Living a long life starts early
MD Anderson will lend its cancer prevention expertise to the Coordinated Approach to Child Health (CATCH) program, which is used in schools and after-school programs across the nation. Initial efforts will focus on preventing skin cancer and tobacco use.
MD Anderson will add a dose of cancer prevention to a research-based program that helps children around the nation exercise more, eat better and learn skills to make healthier decisions in life.
“For example, sunburns in childhood are closely tied to the risk of skin cancer later in life, including melanoma, the most lethal form,” he explains. “So sun safety is an important early lesson.”
To promote sun safety in children, MD Anderson will kick off its participation in CATCH this summer with Ray and the Sunbeatables: A Sun Safety Curriculum for Preschoolers. The program features a band of superheroes led by Ray, who has the superpower of creating shade and wears a magic watch that reminds him to be super-protected from 10 a.m. to 4 p.m., when the sun’s rays are strongest. His band of superheroes have unique superpowers of their own, including Serena, who champions sunscreen; Chloe, who promotes protective clothing; Stefan, who sports protective sunglasses; and Hannah, who covers her head under protective hats.
All are shielded from the sun as they explore the world in their travel ship, the Eclipse.
By participating in these adventures, children learn how and why to be sun safe in their daily lives, and how to find their own “sunbeatable superpowers.”
“It’s important to teach sun protection at an early age so children get into the habit of protecting themselves from the sun’s rays,” says Mary Tripp, Ph.D., a behavioral sciences instructor at MD Anderson.
Sun protection is especially important for children with cancer, because childhood cancer survivors have an increased risk of getting a second cancer such as melanoma later in life.
The MD Anderson Children’s Hospital School — an accredited on-site school (see story "Continuing education") that helps pediatric patients stay on grade-level with schooling during treatment — has added Ray and the Sunbeatables to its curriculum.
The program will launch this summer at a limited number of schools and early childhood education centers.
The agreement cementing MD Anderson’s role in CATCH makes the cancer center a founding partner of the CATCH Global Foundation, a public charity established in 2014 to improve children’s health worldwide.
The partnership is an initiative of the institution’s Moon Shots Program, which aims to fast-track scientific discoveries into treatments or advances that improve survival rates for many of the deadliest cancers. MD Anderson’s role in providing skin cancer prevention education for CATCH is part of the Melanoma Moon Shot, and its tobacco-use prevention education falls under the Lung Cancer Moon Shot.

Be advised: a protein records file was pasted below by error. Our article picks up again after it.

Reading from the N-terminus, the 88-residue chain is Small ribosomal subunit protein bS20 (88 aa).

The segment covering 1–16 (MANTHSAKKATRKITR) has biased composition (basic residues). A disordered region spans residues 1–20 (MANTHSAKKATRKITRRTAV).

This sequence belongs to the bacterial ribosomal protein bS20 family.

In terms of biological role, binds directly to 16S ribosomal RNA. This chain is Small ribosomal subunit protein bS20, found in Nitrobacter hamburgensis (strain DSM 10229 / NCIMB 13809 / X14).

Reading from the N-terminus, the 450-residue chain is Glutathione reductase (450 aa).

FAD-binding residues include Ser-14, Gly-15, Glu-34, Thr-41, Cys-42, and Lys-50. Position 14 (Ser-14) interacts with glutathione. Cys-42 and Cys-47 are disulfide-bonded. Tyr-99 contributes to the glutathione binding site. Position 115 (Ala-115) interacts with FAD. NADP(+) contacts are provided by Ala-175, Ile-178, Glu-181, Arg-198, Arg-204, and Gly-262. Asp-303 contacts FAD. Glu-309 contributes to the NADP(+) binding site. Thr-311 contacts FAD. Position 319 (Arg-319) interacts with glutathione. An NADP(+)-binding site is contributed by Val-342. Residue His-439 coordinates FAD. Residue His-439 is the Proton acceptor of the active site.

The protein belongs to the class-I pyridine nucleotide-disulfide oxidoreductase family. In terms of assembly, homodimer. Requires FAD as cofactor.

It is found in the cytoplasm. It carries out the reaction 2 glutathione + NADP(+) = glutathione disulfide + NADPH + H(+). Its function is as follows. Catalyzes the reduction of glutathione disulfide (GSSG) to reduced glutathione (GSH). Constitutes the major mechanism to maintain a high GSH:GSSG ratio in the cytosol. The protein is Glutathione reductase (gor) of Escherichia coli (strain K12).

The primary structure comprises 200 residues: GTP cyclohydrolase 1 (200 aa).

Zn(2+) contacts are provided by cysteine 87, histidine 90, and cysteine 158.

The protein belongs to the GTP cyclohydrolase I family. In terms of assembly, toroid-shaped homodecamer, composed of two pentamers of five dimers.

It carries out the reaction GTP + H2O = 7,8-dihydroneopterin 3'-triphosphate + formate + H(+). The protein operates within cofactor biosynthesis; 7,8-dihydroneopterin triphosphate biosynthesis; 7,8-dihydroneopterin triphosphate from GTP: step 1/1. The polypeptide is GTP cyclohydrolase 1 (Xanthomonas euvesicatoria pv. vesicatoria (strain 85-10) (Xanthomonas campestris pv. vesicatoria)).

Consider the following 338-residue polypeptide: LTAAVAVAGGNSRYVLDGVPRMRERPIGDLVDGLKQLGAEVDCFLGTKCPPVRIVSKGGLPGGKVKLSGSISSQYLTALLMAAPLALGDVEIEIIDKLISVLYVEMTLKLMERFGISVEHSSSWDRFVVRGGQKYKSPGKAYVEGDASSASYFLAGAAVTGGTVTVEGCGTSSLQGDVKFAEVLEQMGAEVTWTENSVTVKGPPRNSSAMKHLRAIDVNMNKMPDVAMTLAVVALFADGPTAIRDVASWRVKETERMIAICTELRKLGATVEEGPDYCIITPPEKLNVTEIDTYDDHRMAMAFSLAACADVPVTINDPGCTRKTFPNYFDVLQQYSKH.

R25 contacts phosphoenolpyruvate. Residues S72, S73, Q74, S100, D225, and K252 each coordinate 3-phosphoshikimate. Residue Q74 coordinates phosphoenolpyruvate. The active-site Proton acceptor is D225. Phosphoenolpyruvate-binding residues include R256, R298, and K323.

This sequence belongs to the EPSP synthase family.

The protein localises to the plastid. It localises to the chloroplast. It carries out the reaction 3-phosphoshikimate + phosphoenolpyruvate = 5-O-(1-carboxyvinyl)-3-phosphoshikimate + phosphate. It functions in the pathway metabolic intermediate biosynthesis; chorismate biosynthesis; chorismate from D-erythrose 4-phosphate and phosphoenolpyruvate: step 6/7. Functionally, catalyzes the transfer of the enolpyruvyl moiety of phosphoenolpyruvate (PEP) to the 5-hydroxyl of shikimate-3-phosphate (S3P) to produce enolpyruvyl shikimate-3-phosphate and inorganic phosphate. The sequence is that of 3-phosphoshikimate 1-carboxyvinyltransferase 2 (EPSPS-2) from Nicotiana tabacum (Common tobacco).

Hawk, along with MD Anderson’s vice president of governmental relations, Mark Moreno, leads the moon shots’ cancer prevention and control platform, which supports prevention efforts through enhanced public policy, public education and the sharing of clinical practices to effectively address community needs and priorities.
The Melanoma and Lung Cancer Moon Shots each have youth cancer prevention education programs underway that build on or extend programs developed by the institution’s Cancer Prevention and Population Sciences faculty.
Another objective of moon shots is to extend MD Anderson’s expertise nationally for maximum impact.
“Effective cancer prevention will play a powerful role in the future health of our country and in our team meeting its moon shots goals,” says MD Anderson President Ron DePinho, M.D.
“It’s important that we deploy MD Anderson’s programs for optimum impact,” he says. “With CATCH, we’re fortunate to combine our expertise with a successful, longstanding program providing a practical, research-based approach to child health that’s already national in scope.”
The four-year agreement calls for MD Anderson to provide $3.3 million in funding for infrastructure and operations, curriculum development and dissemination, and program and technology support.Anticipated projects will:
- Transform CATCH curriculum to a digital format
- Develop and disseminate new program content, including UV light protection to reduce skin cancer risk, and tobacco use prevention to reduce the risks of at least 15 types of cancer